In determining the amount of the AAP grant for an individual family, federal law requires that the family's circumstances must be taken into consideration. The law further defines family circumstances to mean "the family's ability to incorporate the child into the household in relation to the lifestyle, standard of living, and future plans and to the overall capacity to meet the immediate and future plans and needs, including education, of the child." Based on our review, we conclude that this definition allows the income of the family to be used in determining the grant amount as long as it is done in conjunction with the needs of the child. As a publication of the United States House of Representatives Committee on Ways and Means states, "No means test can be used to determine eligibility of parents for the program; however, States do consider the adoptive parents' income in determining the payment." In fact, our review of other states' programs shows that in 2000-01, 20 states used income in some capacity to determine the grant amount paid to the adoptive family. The State of Ohio, for example, considers the circumstances of the children, the income of the adoptive parents, and the current expenses of the adoptive parents during their grant negotiations.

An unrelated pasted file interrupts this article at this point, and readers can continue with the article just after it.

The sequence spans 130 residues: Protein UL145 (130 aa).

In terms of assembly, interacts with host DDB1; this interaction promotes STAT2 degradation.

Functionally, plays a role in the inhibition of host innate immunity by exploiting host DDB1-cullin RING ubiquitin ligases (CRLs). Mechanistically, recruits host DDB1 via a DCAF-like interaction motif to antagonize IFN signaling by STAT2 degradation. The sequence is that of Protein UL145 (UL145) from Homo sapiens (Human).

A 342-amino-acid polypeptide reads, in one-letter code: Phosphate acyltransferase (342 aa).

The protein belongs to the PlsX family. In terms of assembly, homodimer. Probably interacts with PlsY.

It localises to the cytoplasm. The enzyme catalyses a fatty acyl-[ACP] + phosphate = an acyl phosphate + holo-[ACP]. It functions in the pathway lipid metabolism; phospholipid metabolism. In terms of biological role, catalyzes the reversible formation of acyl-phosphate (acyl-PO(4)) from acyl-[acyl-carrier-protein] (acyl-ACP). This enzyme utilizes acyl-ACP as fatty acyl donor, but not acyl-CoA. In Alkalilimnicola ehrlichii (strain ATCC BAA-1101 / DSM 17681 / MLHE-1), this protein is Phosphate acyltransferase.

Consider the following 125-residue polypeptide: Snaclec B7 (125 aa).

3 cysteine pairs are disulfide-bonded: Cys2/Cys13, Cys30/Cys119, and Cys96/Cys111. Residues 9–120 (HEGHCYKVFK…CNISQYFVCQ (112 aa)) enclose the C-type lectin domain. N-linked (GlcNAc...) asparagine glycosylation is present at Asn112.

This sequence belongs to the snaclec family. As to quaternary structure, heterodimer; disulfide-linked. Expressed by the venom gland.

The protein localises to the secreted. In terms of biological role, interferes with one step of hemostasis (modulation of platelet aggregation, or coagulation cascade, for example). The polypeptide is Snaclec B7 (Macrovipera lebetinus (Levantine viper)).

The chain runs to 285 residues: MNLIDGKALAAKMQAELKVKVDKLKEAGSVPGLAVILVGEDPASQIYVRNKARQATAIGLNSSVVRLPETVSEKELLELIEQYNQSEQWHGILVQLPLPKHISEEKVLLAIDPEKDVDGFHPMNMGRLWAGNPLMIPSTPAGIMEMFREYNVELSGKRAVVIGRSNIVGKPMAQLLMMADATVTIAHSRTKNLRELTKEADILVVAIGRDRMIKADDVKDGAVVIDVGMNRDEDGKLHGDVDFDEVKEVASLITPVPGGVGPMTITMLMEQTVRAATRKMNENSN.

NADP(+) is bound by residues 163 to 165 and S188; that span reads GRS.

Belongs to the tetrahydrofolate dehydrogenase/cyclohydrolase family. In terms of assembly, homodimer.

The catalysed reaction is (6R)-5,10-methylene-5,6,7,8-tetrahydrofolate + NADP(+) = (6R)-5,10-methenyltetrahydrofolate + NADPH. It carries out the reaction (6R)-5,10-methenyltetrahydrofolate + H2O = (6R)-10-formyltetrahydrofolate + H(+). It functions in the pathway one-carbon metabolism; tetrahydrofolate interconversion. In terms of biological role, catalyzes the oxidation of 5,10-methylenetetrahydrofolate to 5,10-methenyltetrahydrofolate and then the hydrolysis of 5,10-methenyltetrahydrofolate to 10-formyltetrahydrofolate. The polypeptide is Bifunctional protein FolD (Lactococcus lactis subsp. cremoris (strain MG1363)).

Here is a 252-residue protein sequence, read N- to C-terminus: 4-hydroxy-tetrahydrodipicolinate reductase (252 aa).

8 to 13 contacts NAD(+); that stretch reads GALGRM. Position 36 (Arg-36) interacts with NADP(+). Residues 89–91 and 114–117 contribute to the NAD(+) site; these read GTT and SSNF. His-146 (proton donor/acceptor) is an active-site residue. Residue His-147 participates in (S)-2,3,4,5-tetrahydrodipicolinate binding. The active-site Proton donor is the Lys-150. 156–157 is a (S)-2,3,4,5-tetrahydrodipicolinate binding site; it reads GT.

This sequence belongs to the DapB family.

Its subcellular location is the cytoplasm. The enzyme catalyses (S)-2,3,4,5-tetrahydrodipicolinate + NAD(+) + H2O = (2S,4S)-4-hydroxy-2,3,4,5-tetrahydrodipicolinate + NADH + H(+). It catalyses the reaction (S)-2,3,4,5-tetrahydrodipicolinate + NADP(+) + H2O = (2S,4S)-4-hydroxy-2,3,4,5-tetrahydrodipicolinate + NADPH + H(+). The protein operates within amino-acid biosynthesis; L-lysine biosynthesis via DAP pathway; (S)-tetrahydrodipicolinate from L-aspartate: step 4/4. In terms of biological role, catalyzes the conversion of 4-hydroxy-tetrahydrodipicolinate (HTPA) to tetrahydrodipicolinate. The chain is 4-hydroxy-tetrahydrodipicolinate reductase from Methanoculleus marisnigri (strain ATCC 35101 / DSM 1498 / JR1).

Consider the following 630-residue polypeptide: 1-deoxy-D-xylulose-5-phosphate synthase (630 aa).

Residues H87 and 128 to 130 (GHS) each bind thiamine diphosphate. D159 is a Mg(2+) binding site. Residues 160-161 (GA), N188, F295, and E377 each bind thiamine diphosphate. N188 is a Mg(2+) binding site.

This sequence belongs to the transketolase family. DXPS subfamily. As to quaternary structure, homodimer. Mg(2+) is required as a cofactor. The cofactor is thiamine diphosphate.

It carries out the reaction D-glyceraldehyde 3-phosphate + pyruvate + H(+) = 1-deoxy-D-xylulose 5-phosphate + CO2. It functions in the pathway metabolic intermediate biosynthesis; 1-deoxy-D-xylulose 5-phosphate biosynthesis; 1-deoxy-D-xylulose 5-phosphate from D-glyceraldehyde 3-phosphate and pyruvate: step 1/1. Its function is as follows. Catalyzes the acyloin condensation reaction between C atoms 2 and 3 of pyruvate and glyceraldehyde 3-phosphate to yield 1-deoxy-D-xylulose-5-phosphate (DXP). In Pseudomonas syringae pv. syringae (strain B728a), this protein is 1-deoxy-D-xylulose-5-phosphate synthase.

Substantial Variation in Eligibility Among the States. Because of the flexibility allowed by the federal government, there is substantial variation in AAP programs throughout the country. For example, some states choose to limit their caseload by more narrowly defining special needs while others, like California, define special needs in such a way to include every child in the foster care system. Colorado, for example, limits special needs to children who are over age 7, a member of a sibling group that should remain intact, have a physical, emotional, or mental disability or have documented hereditary risk factors. On the other hand, Illinois broadly defines special needs. Its definition includes children over age 1; or are members of a sibling group; or have an irreversible physical, mental, or emotional disability or one that is correctable through surgery; or have a judicial determination that the child is abused, neglected, or dependent; or where efforts have been made to place the child without providing a subsidy. Both states' definitions are allowable under federal law.